My favorite all-time song of any genre. Loved this as a teenager...the entire RISE album is awesome...but it wasn't until I finally got a high-quality stereo system in my 20s that I realized how very much ahead of his time Herb Alpert was; every bit of instrumentation is perfect and the bassline is incredible.

Even today...I use this song as stress relief when I need it.

BTW...for u trivia nuts: Herb Alpert is the only artist in the history of the Billboard Hot 100 to hit #1 as a singer (with the Tijuana Brass) and with an instrumental.

The link I have provided is the album version. If you don't want to listen to the whole thing, you MUST listen to the final minute. The climax of this is awesome!

"Rise" -- Herb Alpert
 
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#20
Too many greats already mentioned here to comment on.

SVC - if you like the flute, if you ever get a chance, listen to Bobby Militello - he played for years with Maynard and later fronted for Brubeck before Dave passed.usually on alto so you may have to hunt for some flute pieces.....if u see him live you'll just grin from ear to ear

Chet Baker - Arttie Frank was a CT resident for many years before he moved to AZ for his health -- listened to many "war stories" from Artt as he passed the "heritage" down to my kids.

"So What" was my ring tone on my cel phone for years .....often drew a laugh when somebody recognized what it was

Coltrane - its claimed by some who played with him that his "harmonics" came from being so effed up one night he was just started playing the wrong damn notes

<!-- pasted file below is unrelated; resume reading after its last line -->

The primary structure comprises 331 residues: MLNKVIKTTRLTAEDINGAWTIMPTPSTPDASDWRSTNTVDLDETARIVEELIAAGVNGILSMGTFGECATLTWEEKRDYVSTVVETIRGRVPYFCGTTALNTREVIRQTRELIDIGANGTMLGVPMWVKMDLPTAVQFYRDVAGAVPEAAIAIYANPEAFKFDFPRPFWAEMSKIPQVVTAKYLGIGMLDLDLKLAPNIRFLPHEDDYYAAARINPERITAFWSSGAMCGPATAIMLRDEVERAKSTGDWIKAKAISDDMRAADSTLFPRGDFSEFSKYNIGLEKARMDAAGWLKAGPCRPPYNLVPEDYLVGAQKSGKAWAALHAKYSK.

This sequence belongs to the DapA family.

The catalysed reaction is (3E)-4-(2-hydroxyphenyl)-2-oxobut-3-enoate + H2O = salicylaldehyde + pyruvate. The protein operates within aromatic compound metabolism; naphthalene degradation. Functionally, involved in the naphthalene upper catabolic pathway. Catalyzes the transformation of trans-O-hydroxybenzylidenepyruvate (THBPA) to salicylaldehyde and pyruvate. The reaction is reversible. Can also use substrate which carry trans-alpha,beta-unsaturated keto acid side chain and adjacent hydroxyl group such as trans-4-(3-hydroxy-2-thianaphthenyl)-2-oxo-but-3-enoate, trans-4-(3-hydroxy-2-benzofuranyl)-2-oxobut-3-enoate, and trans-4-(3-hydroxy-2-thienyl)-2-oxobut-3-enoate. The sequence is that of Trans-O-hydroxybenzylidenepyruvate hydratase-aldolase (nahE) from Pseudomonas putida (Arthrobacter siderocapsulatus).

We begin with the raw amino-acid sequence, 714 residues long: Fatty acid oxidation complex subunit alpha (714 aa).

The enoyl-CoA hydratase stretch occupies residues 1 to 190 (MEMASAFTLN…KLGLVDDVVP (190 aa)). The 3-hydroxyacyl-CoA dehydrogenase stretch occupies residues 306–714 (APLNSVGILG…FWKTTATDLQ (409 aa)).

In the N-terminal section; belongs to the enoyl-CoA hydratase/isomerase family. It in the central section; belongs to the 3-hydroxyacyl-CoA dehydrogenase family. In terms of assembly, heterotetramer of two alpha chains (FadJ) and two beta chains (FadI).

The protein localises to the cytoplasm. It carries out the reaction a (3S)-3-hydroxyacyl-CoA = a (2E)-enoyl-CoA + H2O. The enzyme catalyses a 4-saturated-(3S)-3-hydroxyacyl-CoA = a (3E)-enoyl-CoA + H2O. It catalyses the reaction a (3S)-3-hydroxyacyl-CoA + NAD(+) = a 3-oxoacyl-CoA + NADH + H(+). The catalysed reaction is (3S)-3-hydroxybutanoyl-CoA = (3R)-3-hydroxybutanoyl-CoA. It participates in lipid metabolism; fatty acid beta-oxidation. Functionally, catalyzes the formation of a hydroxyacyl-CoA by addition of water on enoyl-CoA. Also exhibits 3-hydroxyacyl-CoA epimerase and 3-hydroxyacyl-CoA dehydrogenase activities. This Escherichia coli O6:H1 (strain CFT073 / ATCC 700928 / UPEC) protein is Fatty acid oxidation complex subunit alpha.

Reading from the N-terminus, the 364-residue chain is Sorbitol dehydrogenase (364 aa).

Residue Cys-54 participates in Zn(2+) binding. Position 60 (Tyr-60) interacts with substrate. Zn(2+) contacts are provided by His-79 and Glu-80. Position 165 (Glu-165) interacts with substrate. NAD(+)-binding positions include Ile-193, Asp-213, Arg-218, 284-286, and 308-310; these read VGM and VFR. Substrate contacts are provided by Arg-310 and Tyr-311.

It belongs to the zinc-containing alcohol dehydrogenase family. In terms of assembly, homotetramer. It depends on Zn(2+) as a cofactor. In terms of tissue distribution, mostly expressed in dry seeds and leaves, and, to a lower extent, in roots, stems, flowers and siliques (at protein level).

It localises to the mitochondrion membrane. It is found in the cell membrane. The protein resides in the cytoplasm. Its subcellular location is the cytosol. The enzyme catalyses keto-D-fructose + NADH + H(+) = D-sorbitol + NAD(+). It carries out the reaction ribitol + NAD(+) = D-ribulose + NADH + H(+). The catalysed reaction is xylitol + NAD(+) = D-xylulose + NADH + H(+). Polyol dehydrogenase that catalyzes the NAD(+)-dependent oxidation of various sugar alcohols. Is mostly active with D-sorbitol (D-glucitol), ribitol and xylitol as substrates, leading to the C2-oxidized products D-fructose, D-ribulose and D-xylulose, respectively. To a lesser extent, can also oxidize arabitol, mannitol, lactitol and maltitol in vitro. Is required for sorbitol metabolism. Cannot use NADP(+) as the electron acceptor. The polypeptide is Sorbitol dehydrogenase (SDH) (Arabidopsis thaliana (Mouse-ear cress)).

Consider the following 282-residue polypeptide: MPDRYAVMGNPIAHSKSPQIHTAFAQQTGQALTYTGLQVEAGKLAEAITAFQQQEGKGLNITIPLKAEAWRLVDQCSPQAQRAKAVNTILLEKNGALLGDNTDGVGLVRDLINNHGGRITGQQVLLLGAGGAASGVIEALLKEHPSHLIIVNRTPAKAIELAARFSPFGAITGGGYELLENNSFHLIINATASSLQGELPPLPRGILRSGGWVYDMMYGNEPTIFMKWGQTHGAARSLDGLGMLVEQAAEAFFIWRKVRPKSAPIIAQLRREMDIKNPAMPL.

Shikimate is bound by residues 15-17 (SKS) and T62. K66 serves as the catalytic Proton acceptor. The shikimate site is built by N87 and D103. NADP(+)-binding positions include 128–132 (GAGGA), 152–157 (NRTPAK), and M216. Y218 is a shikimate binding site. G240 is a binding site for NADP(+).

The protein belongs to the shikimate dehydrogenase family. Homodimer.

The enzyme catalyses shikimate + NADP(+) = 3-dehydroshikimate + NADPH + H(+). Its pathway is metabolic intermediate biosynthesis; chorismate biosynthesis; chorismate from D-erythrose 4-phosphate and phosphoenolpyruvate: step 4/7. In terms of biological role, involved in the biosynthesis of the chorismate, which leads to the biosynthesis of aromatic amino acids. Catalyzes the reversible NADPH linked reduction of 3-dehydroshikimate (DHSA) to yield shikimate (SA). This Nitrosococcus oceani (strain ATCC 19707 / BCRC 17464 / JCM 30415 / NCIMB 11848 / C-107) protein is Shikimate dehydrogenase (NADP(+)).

Somebody mentioned Chris Potter....great
It was I that mentioned Chris Potter. John occasionally being "effed up" may have encouraged him harmonically, but practicing 19 hours a day surely had something to do with it. Talk about getting Malcolm Gladwell's 10,000 hours

My two favorite Trane stories. One day he was on a double bill with Betty Carter and John went on first. Once John got going he played and played 20 mins. into Betty's time. The owner went over to Betty and asked that she tell John to stop and get off. Betty replied, "I ain't tellin' that MF nothin'. You tell him to stop." My second is when they once asked John how was it to play with Miles and John replied, "I don't know. He just seemed to be pissed off all the time". John didn't record many interviews, so the ones extant are precious.
 
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#22
Favorite album - Sunday at the Village Vanguard

Favorite tunes - there are many, but a few that come immediately to mind

Bill Evans - Waltz for Debby
Miles Davis - Someday My Prince Will Come
Bill Evans - Blue in Green
Bill Evans - On Green Dolphin Street

As much as I love Evans, my favorite version of his tune Waltz for Debby is Oscar Peterson's
The version with Cannonball Adderley with Bill Evans on "Know What I Mean" (Riverside) is also extraordinary. The entire album is in fact very good. One of my favorites. Among the songs you mentioned by Bill I'm also a big fan of "Interplay", a song that kind of gets overlooked.